Popping/Hissing sound coming from batteries, not charging/discharging

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Korishan

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Background:
I have a SU2200 UPS I've put into service, especially since we're getting into hurricane weather and it's at least nice to not have the router/computer/monitor flip out if a tree limb brushes up against the power line.
The batteries I've used are reclaimed fork lift batteries. These are 6V Lead Acids. They hold a charge, but can't quite deliver high amp loads, which is fine for only needing about 500W max.

Well, today, we had something happen to the power. I'm guessing a tree fell on the line down the road. Will check that out at a later time. However, I was inspecting the UPS and battery voltages and I heard a hissing, slight popping sound. So I took two of the covers off the flooded batteries. They were definitely making a sound.

Here's the thing, I know that while under charging conditions, Lead Acids can off gas. They can also do so under heavy loads. But the loads these would of experienced at the time of power failure would be very low (I wasn't hope for a cpl hrs and my monitors would of been sleeping at the time). And also, the UPS would off been off for awhile by the time I checked them.
When checking all the batteries, they were all 6.5V, or 52V for the string. I checked the temps on these two and they weren't noticeably any difference in temp from the others. I didn't have my laser thermal gun on me at the time so I didn't check for a few degrees difference.

I did notice tho, that these two batteries are swollen a bit. Could this have any thing to do with the noises? I tried to do a search and of course I get results of "batteries will hiss/bubble while charging" on every result.
 

floydR

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Hydrogen and oxygen gases aren't recombining causing pressure.? swelling of batteries. Especially if they are VRLA batteries agm,gel / valves plugged on flooded lead acids?
later floyd
 

Korishan

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No pressure build up. Not the Gel batteries. I have some of those, but those are fine. It's the flooded ones that were making noise

Also, the plates are covered in water, so they aren't running dry.

All batteries read 6.5V, so shorting seems a little not the issue here, I would think. Wouldn't if plates were shorting make the battery not read the full voltage of 6.5V?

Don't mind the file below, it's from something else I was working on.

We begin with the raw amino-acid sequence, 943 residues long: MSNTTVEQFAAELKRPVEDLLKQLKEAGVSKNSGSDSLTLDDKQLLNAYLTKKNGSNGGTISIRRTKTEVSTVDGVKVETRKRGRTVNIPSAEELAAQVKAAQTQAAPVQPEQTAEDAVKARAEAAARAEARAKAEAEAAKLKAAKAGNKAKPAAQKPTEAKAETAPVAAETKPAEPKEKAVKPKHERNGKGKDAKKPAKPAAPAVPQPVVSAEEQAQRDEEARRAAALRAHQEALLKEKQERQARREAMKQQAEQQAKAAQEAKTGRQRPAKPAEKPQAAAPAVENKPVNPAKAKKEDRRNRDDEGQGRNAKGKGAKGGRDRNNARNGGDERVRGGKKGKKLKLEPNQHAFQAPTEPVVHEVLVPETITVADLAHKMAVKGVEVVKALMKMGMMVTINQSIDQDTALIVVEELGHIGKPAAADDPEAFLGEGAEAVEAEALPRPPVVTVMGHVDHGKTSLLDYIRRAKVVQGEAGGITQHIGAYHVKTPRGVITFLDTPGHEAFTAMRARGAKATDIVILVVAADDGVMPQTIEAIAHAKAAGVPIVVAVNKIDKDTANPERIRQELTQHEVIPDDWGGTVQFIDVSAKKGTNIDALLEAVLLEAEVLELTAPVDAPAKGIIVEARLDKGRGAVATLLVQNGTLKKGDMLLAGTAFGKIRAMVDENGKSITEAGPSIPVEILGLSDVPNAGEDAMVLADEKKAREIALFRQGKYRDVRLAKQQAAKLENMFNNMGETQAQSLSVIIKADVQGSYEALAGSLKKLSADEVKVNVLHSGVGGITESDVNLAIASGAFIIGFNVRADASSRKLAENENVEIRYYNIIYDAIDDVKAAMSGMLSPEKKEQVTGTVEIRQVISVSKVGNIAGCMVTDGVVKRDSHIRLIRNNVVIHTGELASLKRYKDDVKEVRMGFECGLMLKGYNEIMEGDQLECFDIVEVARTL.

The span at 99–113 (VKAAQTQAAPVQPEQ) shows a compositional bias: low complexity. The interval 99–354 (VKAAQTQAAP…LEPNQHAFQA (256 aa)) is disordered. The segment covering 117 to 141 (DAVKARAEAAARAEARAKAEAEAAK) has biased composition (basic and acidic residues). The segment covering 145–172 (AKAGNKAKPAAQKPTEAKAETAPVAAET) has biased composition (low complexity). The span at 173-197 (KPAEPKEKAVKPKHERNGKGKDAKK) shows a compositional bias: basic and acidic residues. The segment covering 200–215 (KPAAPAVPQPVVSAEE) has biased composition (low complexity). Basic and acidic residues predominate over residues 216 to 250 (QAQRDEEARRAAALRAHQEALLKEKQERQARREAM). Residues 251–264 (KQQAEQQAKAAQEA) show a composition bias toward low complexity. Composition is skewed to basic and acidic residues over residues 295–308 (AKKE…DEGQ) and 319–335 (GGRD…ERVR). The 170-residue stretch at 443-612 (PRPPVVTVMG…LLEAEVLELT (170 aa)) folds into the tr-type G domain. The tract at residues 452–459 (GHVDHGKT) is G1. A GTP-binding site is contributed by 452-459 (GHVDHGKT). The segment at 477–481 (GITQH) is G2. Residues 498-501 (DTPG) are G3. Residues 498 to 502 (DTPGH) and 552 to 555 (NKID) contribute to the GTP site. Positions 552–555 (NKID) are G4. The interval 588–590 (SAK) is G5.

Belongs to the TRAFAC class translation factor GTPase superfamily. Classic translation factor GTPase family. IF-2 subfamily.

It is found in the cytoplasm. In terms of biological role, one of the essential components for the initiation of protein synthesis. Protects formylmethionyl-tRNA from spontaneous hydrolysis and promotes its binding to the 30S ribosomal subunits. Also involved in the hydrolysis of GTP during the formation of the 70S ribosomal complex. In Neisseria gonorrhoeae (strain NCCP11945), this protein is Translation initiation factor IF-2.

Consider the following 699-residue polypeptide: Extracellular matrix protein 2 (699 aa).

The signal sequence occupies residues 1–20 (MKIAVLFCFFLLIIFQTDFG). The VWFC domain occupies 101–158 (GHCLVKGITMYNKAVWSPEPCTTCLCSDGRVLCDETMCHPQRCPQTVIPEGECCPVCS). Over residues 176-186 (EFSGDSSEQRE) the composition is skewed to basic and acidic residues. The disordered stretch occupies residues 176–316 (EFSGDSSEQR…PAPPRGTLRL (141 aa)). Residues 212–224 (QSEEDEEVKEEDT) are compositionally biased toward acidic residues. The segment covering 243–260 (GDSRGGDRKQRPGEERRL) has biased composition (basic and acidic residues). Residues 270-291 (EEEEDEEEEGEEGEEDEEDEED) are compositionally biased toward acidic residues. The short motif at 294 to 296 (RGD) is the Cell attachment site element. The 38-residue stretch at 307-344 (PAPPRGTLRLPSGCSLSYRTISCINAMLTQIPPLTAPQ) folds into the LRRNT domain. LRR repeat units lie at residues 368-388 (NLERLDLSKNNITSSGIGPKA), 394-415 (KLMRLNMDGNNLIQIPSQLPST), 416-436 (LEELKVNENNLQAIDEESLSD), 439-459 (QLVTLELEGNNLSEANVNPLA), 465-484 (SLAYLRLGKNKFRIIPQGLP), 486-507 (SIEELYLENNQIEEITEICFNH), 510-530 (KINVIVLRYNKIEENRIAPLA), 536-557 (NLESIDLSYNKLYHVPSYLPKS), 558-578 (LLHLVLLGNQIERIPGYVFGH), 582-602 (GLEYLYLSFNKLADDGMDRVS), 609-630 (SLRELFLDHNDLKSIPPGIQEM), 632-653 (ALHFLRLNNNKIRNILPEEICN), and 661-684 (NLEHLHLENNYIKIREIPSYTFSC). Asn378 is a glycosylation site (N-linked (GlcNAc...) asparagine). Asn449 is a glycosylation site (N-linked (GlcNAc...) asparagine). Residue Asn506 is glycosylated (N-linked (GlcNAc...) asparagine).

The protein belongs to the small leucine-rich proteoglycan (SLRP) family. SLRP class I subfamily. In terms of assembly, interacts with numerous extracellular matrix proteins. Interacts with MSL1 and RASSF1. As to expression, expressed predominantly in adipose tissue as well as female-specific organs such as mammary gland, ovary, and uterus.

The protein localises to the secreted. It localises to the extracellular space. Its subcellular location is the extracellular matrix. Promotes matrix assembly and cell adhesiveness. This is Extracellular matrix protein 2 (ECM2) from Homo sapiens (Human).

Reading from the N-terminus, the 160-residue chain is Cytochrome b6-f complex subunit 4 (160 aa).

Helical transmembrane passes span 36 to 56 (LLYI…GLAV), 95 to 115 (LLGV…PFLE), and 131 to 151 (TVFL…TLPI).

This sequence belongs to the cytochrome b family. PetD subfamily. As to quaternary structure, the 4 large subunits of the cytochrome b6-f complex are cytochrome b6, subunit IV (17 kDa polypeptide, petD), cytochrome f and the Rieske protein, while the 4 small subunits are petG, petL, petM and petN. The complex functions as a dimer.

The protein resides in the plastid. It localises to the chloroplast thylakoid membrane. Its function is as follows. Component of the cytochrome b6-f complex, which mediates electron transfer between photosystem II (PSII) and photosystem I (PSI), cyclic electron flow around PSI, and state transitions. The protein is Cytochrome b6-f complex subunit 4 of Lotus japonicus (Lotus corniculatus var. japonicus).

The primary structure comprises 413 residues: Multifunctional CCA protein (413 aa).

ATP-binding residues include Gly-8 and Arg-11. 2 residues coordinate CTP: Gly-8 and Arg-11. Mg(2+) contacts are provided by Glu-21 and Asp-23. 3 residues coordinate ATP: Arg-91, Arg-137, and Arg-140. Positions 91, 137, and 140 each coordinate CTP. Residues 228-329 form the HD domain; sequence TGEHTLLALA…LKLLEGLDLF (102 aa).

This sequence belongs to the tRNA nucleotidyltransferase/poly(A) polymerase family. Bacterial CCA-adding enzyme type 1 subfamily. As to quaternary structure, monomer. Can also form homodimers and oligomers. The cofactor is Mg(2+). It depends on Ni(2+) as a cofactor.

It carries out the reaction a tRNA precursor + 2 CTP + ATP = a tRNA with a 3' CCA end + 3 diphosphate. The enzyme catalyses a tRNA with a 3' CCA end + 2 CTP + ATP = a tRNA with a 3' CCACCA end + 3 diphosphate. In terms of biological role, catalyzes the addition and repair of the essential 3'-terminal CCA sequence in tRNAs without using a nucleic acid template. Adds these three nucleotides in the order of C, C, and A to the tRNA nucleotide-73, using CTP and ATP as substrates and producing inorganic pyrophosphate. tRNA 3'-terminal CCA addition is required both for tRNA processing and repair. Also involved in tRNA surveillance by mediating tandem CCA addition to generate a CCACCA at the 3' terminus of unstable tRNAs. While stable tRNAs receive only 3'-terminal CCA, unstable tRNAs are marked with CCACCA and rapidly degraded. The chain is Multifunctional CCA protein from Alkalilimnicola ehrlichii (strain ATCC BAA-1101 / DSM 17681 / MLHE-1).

OffGridInTheCity

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I hesitate to even comment as I know you (of all people) know what you're doing :)

>>All batteries read 6.5V, so shorting seems a little not the issue here,
I found this paragraph at web page https://homebatterybank.com/why-is-my-battery-hissing-and-what-should-i-do/

"... If the lead plates are all covered, then go ahead and wait a few more hours if you have the time and check the specific gravity of each of the cells. You can use a hydrometer like this one seen on Amazon and you’ll be able to tell if you have any cells that are bad within your battery which could also lead to overcharging since the other cells will be compensating for the weak one. "

Which implies that voltage could be OK but yet you could still have a bad plate? Is there any chance you can start isolating batteries and find 'the one' that's hissing? and narrow things down / maybe replace it so you could isolate it out to 'the bench' for more precise testing ....?
 

cak

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You pose a though one here. I would check the gravity to confirm the voltage readings. I suspect that one or more of the individual cells within the two failing batteries are off in some way since a 6v battery will have 3 cells in series. Did the batteries ever get exposed to freezing temperatures? Freezing, which when the batteries are low charge can happen pretty easy, is usually why mine have bulged. The only other thing I can think of is if they haven't been suppercharged in awhile or are just really old and so have lots of buildup on the plates that is causing issues. I am no expert here but from dealing with issues I have dealt with my lifelong off grid life what I would check.
 

Korishan

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Is there any chance you can start isolating batteries and find 'the one' that's hissing?
I know which 2 are the hissing ones. I can't split the battery up any smaller. These are the same that would be used in golf carts, too. Each single battery is rated as 6V.

cells that are bad within your battery which could also lead to overcharging since the other cells will be compensating for the weak one
I suppose this is a possibility. I can't actually test this as there is no safe/easy way to probe inside the battery to measure plate voltages. There are 5 little holes on the top side of the battery barely bigger than my my thumb.

Did the batteries ever get exposed to freezing temperatures?